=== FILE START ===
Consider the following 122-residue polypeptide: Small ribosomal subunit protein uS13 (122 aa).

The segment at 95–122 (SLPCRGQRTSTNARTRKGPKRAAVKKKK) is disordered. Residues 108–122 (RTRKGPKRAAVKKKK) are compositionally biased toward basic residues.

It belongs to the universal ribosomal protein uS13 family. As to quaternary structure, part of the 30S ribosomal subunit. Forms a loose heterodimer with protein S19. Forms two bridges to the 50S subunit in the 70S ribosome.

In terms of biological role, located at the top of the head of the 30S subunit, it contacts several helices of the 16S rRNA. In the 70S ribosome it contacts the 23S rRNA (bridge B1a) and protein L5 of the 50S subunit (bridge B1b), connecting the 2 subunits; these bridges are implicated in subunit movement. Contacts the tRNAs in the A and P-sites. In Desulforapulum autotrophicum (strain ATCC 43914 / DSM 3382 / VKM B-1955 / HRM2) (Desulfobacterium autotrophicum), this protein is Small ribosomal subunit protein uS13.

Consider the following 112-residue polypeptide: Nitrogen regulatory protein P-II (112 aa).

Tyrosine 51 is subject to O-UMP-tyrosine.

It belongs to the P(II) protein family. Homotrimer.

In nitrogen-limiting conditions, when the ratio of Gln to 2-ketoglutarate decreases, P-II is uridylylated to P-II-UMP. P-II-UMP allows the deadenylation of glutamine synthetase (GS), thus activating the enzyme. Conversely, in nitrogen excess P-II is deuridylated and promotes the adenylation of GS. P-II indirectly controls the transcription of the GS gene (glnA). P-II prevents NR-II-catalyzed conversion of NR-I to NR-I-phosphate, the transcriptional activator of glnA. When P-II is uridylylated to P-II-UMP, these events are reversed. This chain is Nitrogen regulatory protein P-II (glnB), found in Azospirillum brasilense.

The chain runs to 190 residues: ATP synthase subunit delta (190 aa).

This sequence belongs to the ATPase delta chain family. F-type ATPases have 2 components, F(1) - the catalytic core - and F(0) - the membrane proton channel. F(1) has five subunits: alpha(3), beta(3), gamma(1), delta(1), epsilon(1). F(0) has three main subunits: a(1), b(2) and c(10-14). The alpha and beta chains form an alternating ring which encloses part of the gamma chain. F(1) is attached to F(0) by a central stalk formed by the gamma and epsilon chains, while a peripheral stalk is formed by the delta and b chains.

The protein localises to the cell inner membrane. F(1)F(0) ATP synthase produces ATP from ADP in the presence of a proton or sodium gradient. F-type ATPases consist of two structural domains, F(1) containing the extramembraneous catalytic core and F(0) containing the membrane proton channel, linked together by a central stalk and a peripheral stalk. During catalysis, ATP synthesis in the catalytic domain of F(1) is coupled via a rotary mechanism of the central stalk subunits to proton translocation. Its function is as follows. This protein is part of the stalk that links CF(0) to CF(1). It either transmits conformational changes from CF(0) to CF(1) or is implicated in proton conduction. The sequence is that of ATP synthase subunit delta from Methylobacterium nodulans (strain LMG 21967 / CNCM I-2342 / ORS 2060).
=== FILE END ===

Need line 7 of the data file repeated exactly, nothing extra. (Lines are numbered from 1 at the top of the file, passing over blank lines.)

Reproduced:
It belongs to the P(II) protein family. Homotrimer.